Consulting the ideas of others is at the heart of learning and scholarship. Citing them is a critical part of academic honesty. Regardless of the format and type of work, be it cartoons, artwork, prose, poetry, photography, statistical data, or Web site, give attribution to the creator/author and cite the source.
So... what is a citation style? When you reference an article, book, report, website, etc. in your paper, you need to do it clearly and completely enough that your reader (probably the professor or TA of your class) can find it in case they need to check your work or clarify a point. A citation style is just a set of rules about what information to include and how to format it for consistency.
How citation styles are formatted is actually quite arbitrary. There's not really one approach that's better than another, provided it satisfies the main criteria of providing enough information that your reader can find the document they are looking for. Different citation styles are used depending on the academic discipline involved. Also keep in mind that instructor requirements can differ; they might have their own favorite and expect you to use it. Carefully follow your instructor's directions and remember to be consistent.
It's picky, yes, but following the rules of a given citation style makes your references more consistent and readable.
The Library has put together a list of some resources for learning more about citation styles used in writing assignments on campus:
- ACS - American Chemical Society – used extensively in chemistry.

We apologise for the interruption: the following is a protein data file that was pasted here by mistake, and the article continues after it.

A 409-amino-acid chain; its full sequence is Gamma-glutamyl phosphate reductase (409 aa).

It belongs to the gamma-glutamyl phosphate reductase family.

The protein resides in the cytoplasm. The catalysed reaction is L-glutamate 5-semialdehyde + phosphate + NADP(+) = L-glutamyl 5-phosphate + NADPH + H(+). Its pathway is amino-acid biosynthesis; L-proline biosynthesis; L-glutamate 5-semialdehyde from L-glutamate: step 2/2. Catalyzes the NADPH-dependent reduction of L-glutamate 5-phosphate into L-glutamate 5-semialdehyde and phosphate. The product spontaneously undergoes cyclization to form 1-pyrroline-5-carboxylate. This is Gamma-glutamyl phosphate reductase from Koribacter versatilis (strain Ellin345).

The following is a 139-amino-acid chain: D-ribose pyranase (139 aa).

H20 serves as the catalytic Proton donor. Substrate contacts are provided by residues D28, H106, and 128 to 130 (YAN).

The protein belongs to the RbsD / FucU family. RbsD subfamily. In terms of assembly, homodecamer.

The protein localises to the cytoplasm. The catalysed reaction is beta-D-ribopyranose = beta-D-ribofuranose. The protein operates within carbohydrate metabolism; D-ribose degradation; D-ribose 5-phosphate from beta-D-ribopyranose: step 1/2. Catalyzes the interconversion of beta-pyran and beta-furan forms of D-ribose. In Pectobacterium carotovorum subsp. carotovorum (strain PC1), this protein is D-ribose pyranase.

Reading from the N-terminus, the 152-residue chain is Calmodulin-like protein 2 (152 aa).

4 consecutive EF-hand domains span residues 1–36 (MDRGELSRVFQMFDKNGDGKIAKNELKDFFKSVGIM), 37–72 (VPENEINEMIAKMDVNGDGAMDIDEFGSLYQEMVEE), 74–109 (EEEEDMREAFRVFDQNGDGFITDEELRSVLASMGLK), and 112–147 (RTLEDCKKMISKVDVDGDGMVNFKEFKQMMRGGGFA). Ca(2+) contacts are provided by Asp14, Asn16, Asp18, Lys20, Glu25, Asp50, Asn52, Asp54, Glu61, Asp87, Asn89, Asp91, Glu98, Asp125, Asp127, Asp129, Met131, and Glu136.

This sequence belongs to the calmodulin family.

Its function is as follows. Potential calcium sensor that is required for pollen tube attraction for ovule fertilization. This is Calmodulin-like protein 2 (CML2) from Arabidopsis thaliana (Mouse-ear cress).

- AMA - American Medical Association – used in medicine.
- APA - American Psychological Association – used in psychology, education, nursing, occupational therapy, and the social sciences.
- ASA - American Sociological Association – used in sociology.
- Biology Style Guides - used in the life sciences.
- Chicago Manual of Style – used in history, business and some of the fine arts.
- CSE - Council of Science Editors – used in the sciences, especially the biological and life sciences.
- A Handbook For Historians – used with the Chicago style in history at Le Moyne.
- Legal Citation Style - The Bluebook – used in business law.
- MLA - Modern Language Association – used in the humanities disciplines of languages, literatures, and the arts.
Comparing Citation Styles
Let's compare how the same journal article citation would be formatted in a bibliography following the rules of some of the more common citation styles. These examples contain the same or similar information. The differences are the order of the various parts; what to include or omit; whether or not to use title casing of the article title; do you put the last name before the first name of an author or not; how many authors to include before you use "et al"; when to use period, commas, and other punctuation; use of bolding and italics, etc. Inclusion of the DOI is generally optional, but it can be a useful finding aid for your reader.
ACS is one of the more variable citations styles. The minimum required information for a journal is author(s), abbreviated journal title, year of publication, volume number, and initial page of cited article, though complete pagination is possible. Some ACS publications include the article title while others do not. You generally omit issue numbers, but in cases where the pagination alone is insufficient (like this example), include it after the volume number.
The following are both valid expressions of the same ACS-formatted citation. The first example is the formatting that the Journal of the American Chemical Society requires while the second is probably closer to how your professor would expect it.
(1) Yang, M.; Ke, J.; Zhang, Q.; He, X. Water, Air, Soil Pollut. 2019, 230 (6), 1.
1. Yang, M.; Ke, J.; Zhang, Q.; He, X. Effects of Mixed Surfactant on Enhancing High Concentration Anthracene and Pyrene Removal from Contaminated Soil. Water, Air, Soil Pollut. 2019, 230 (6), 1-12.
1. Yang M, Ke J, Zhang Q, He X. Effects of mixed surfactant on enhancing high concentration anthracene and pyrene removal from contaminated soil. Water, Air and Soil Pollution. 2019;230(6):1-12. doi: http://dx.doi.org/10.1007/s11270-019-4172-3.